Below is my entry into the Sprint’s Blaze Across America with 4g contest. Entrants were asked to write a 150+ word essay on what they can do very fast. What I wrote is very much in the spirit of OBC:
I am really fast in offering unsolicited advice, lightning-quick in forming a critical opinion, and speedy to point out when people are wrong. In other words, I’m an older brother to 7 siblings.
For the last 25 years or so, I’ve been rushing to judgment, and making decisions on the fly. When there’s a crowd of 7 kids to be controlled, it doesn’t matter what the call is, as long as it’s made fast and enacted even faster. Fight broke out over the remote? Take it away, and pick what you want to watch. Chores being done poorly? Explain that they can do it your way, or their way and then your way. Everyone wants ice cream? Pick the best “sad puppy eyes”-looking one to lobby the parents.
Not being under the same roof any more, the power of my influence has diminished a bit. Thankfully, though, everyone’s plugged in. I can monitor Facebook profiles, send emails, call or text. School/work/relationship advice is hard to argue against, when it comes with supporting links. Approval or correction is now carried out via comments. No one is too far or too busy to get a piece of my mind.
I can only imagine how much more effective my brothering could become with HTC EVO 4G. 4G-speed, HTC’s Sense UI, front-facing camera?! Finally, I won’t have to rely on emoticons to convey my disapproval of whatever silly thing they decided to do now!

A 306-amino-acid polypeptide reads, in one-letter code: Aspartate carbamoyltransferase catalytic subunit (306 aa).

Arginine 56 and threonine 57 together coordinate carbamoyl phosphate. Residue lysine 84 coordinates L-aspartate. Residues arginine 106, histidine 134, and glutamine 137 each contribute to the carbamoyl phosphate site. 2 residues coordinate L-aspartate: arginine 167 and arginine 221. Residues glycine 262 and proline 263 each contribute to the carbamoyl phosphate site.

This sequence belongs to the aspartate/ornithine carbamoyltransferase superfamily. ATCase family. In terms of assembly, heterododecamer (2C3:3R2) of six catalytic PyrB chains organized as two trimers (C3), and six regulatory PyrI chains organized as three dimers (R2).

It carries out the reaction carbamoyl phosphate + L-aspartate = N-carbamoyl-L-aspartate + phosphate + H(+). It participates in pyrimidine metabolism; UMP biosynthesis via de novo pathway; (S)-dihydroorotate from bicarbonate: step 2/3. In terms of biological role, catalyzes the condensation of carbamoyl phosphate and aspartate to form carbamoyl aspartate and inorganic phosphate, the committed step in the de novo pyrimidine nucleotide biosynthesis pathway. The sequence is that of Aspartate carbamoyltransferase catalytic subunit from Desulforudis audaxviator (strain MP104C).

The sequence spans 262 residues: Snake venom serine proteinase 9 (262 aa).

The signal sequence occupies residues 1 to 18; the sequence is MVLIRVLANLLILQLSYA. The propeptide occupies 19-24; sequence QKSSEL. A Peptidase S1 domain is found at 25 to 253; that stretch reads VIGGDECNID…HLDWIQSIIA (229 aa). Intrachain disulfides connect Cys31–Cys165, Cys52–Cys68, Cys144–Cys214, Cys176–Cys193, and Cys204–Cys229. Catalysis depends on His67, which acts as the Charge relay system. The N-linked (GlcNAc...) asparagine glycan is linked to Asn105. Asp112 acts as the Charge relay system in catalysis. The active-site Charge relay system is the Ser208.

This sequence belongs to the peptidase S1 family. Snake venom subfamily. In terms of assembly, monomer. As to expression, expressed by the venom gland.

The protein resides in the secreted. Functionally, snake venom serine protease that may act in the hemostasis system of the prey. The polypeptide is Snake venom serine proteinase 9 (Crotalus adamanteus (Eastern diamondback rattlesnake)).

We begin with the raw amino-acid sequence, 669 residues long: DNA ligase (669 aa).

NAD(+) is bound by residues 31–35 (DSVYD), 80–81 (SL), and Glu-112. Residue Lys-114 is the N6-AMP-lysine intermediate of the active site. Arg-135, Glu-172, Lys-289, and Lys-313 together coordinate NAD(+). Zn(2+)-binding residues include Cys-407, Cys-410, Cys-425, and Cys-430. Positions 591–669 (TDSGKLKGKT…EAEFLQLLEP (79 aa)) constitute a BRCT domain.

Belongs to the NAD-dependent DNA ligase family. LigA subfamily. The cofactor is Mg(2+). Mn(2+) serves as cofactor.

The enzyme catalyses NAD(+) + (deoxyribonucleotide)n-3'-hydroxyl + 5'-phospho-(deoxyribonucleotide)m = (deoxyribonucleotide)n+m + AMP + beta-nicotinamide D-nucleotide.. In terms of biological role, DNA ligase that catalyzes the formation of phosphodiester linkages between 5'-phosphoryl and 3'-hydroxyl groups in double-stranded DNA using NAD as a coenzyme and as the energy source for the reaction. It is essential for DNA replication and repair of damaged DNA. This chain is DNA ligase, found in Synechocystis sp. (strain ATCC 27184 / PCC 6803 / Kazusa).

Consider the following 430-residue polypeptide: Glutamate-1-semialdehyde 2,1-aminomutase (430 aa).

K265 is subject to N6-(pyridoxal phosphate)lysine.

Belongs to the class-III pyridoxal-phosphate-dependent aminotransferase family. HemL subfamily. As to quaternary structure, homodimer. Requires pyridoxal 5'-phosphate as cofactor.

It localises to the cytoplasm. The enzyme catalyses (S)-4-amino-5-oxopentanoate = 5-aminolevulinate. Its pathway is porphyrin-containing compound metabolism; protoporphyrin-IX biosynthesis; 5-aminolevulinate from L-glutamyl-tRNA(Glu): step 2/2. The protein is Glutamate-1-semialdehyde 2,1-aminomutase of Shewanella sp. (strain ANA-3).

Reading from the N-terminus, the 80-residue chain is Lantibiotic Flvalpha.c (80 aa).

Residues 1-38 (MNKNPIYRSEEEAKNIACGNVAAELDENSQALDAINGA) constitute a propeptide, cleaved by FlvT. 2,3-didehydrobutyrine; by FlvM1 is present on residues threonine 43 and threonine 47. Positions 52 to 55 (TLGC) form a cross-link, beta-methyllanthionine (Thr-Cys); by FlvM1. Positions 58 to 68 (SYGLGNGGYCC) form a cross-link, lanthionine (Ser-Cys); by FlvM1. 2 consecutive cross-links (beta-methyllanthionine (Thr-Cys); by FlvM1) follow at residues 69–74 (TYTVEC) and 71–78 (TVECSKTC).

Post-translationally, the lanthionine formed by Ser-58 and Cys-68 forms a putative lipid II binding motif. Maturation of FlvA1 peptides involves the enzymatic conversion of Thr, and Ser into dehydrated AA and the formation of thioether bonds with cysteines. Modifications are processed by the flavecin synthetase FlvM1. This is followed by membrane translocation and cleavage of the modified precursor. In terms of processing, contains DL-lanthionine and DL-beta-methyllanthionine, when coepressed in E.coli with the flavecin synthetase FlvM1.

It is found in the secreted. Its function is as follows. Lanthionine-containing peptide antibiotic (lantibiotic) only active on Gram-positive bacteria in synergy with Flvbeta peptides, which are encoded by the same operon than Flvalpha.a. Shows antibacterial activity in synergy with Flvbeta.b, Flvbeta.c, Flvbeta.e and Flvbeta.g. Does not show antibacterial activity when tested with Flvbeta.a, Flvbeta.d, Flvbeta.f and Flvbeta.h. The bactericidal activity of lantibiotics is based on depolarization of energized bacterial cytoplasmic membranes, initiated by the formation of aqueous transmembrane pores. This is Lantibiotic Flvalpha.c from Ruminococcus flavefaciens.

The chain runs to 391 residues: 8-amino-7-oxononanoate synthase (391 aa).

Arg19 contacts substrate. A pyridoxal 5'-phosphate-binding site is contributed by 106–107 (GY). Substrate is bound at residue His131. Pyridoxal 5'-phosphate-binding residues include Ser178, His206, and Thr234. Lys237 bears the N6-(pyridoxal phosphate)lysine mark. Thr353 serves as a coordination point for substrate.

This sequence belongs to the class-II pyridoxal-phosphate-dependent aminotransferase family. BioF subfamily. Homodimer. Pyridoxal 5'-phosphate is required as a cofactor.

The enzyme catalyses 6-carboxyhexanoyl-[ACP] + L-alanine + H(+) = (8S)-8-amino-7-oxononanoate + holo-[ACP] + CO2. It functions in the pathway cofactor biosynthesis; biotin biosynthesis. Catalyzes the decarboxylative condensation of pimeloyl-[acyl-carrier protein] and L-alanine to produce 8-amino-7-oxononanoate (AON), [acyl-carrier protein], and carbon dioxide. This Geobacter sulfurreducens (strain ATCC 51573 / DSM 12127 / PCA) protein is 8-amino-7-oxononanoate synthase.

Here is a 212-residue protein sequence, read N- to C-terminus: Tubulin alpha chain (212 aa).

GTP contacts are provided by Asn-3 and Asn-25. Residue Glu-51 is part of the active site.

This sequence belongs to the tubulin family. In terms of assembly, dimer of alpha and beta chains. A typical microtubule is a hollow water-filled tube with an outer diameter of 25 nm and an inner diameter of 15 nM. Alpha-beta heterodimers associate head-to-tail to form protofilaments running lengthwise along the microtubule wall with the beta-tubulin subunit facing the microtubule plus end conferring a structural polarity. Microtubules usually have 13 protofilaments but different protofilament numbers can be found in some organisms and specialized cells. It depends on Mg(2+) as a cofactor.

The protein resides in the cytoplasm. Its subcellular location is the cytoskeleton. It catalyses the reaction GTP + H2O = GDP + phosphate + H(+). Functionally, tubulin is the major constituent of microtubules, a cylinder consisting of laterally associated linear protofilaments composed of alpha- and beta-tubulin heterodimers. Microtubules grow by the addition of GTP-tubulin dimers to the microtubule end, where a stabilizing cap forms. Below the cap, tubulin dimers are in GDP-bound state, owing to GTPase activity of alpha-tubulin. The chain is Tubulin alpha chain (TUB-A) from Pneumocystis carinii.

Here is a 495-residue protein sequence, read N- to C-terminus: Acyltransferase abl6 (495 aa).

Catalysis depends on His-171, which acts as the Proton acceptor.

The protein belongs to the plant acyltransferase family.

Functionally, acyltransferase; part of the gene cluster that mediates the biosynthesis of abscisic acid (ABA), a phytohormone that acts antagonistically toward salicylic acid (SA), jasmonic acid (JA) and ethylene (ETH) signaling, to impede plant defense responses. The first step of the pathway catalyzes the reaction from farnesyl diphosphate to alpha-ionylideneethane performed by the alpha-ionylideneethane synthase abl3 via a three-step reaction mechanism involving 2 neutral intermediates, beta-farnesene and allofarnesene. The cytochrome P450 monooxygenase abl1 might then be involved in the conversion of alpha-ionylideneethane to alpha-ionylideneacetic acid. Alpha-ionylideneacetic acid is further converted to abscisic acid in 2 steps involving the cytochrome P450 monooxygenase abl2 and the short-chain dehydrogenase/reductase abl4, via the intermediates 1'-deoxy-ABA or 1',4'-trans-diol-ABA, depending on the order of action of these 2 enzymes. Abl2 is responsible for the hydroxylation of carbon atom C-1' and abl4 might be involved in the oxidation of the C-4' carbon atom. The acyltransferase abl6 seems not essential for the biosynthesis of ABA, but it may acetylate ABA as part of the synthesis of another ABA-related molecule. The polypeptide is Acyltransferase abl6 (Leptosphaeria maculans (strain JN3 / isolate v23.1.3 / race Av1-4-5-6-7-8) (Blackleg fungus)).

Jesse, the guy who came up with YNAB, a budgeting/money-management software I’ve been using for 3 years now, writes about seeing things as they really are. Anyone who marries personal finance and The Matrix is a winner in my book.
10 things a child should see his/her father do, via Art of Manliness. Whether or not you grew up with a father who demonstrated these actions/habits, it’s clear they play an important role in how you view him.
Another great list, by Flexo of Consumerism Commentary, talks about the 10 things that children (and adults) need to understand about money.
Imagine a large glass jar standing in front of you. It’s filled with air – that is its “natural” state. It will continue to be filled with air indefinitely, unless someone comes along and tries to scoop that air out. People (and everything they’re involved in) have “natural” states like that – we call it “just the way things are” or “that’s just how i am.” Our habits and actions tend to stay the same, unless we decide to change them.
How would you go about removing the air out of this jar, if you wanted to change its ‘natural’ state? Skipping right past the low-tech solution of using an actual scoop, you could place a high-powered fan right above the jar, turn it on and hope that the stream of forced air takes some of the jar air with it. And this works, somewhat: the air pressure in the jar will be reduced, there will be less actual air in there. Trouble is, though, not all of the air is removed and the air will go back to its original volume as soon as the fan is shut off.